The row over the detention and questioning of the partner of Guardian journalist Glenn Greenwald escalated today as he threatened to publish details of UK security operations.
David Miranda, Greenwald’s Brazilian partner, was stopped at Healthrow Airport on Sunday under Britain’s anti-terror laws.
According to The Guardian, Miranda was held for nine hours – the maximum allowed under law before a suspect must be released or arrested – before being released without charge.
He reportedly had his possessions, including his mobile phone, laptop, camera, memory sticks, DVDs and games console, confiscated.
Miranda had been travelling from Berlin, where he had been working on a film based on information supplied by whistleblower Edward Snowden about the US National Security Agency.
Greenwald, who first published revelations on the NSA’s surveillance techniques after leaks from Snowden in June, responded to the arrest by apparently threatening to disclose some of the UK’s spy secrets.
He told Reuters in Brazil that his reporting would become “”more aggressive” following the incident.
Speaking in Portuguese, he said: “I will be far more aggressive in my reporting from now. I am going to publish many more documents. I am going to publish things on England too. I have many documents on England's spy system. I think they will be sorry for what they did.
"They wanted to intimidate our journalism, to show that they have power and will not remain passive but will attack us more intensely if we continue publishing their secrets.”
Meanwhile, the National Union of Journalists has called the holding of Miranda by British authorities “a gross misuse of the law”.
NUJ general secretary Michelle Stanistreet said:
The shocking detention of David Miranda for the crime of being the partner of a respected investigative journalist points to the growing abuse of so-called anti-terror laws in the UK. His detention and treatment was a gross misuse of the law and clearly linked to the work of his partner Glenn Greenwald, who revealed the extent of mass surveillance and wholesale interception of internet traffic by the US security services and its collusion with GCQH. It's rather ironic that the police's response, in turn, is to put the partner of a journalist under surveillance and detain him in this way.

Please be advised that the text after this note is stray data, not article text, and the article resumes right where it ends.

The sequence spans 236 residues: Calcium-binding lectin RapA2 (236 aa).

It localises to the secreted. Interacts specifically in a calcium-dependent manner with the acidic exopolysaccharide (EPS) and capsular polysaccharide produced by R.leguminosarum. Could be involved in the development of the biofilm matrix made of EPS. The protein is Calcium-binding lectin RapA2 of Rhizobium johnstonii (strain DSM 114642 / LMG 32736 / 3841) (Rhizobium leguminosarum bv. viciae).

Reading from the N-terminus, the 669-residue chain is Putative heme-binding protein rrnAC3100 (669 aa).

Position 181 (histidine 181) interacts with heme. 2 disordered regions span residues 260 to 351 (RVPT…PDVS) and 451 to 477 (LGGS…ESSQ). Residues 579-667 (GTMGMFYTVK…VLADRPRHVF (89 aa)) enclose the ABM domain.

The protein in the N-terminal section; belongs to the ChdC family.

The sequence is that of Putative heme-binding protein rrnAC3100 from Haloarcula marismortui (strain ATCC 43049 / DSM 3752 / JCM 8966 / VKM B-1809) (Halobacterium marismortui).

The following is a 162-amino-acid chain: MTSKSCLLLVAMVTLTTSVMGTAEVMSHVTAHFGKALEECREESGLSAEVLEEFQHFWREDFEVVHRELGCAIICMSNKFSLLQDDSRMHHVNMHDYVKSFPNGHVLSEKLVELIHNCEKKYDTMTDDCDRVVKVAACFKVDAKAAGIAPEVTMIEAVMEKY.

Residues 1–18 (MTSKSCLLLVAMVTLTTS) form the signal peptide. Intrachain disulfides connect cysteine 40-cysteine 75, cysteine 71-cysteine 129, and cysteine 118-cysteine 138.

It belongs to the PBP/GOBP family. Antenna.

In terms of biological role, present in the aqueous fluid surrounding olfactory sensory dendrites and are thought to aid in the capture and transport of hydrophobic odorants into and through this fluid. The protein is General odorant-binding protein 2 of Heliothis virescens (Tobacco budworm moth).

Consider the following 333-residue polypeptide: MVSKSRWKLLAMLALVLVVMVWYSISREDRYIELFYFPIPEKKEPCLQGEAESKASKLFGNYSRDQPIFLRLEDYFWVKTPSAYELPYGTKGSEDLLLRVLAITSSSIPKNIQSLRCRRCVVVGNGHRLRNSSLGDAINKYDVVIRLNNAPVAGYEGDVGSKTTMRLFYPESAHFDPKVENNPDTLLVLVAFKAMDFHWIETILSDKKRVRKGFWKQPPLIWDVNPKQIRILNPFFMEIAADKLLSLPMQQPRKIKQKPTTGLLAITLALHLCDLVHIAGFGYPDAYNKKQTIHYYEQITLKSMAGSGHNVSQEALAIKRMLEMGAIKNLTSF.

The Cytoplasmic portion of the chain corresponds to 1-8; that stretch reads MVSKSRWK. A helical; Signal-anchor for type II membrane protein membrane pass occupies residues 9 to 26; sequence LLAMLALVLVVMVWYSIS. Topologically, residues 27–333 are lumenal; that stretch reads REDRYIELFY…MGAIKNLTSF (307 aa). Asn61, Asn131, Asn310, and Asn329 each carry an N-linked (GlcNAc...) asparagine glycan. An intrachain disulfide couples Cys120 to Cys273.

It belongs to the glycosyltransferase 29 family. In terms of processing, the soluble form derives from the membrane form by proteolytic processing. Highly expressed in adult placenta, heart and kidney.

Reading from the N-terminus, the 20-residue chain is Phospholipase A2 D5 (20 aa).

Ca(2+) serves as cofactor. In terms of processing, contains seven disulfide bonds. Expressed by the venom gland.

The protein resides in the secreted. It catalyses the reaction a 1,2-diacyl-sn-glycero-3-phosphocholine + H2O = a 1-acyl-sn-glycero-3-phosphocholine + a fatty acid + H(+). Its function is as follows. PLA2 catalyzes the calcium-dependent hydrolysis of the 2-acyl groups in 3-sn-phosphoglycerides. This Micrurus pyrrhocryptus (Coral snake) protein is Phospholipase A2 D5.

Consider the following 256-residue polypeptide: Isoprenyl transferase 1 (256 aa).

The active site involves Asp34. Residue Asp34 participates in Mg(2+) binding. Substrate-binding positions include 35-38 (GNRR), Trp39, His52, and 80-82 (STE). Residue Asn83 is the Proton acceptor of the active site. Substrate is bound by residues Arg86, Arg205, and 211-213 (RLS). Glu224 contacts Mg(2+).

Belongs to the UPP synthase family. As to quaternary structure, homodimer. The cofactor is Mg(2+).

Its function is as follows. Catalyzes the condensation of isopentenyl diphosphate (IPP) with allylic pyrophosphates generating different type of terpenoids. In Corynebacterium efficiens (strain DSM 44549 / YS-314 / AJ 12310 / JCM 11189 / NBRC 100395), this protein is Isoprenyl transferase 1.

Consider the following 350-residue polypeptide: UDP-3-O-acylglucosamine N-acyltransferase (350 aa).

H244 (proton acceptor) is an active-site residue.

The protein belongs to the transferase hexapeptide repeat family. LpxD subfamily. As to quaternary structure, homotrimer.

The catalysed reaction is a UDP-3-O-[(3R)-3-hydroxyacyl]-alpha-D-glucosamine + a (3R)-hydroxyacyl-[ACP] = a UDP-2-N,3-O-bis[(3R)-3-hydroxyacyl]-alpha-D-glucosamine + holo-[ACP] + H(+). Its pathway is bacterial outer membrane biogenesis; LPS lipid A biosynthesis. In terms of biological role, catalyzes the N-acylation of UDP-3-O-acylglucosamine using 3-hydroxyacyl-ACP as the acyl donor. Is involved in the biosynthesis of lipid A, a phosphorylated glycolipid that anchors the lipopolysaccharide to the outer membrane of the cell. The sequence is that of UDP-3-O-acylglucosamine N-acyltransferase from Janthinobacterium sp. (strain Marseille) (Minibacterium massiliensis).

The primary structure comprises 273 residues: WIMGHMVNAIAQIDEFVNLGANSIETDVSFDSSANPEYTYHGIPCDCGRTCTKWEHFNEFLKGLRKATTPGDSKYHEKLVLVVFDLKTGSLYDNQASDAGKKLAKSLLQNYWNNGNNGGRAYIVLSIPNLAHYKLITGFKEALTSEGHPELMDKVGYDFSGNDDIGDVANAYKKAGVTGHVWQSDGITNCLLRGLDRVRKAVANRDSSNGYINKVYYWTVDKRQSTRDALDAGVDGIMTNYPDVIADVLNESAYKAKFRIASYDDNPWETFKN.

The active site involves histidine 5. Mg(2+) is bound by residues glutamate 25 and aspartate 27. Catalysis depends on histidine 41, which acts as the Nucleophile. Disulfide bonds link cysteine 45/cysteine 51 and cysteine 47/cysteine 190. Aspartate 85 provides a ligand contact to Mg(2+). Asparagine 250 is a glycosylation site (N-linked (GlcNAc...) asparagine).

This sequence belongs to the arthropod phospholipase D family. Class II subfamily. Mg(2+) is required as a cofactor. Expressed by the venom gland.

"This is not an isolated problem. The NUJ believes that journalists are coming under more scrutiny and surveillance, being stopped at borders and their work interfered with, simply for doing their job. We are currently collating examples of such unacceptable interference across our membership. The treatment meted out to David Miranda is wholly unacceptable and it is time the use, or rather misuse, of terrorism legislation as a way of targeting individuals was properly and independently reviewed.”
Earlier, Labour called on the Government to investigate whether anti-terror laws enshrined in the Terrorism Act 2000, had been misused.
Shadow home secretary Yvette Cooper said: “Any suggestion that terror powers are being misused must be investigated and clarified urgently," she said. "The public support for these powers must not be endangered by a perception of misuse."
Speaking yesterday, a Guardian spokesperson said: "We were dismayed that the partner of a Guardian journalist who has been writing about the security services was detained for nearly nine hours while passing through Heathrow airport.
"We are urgently seeking clarification from the British authorities."
A Metropolitan Police spokesman said: "At 08:05 on Sunday 18 August 2013 a 28-year-old man was detained at Heathrow Airport under Schedule 7 of the Terrorism Act 2000.
"He was not arrested.
"He was subsequently released at 17:00."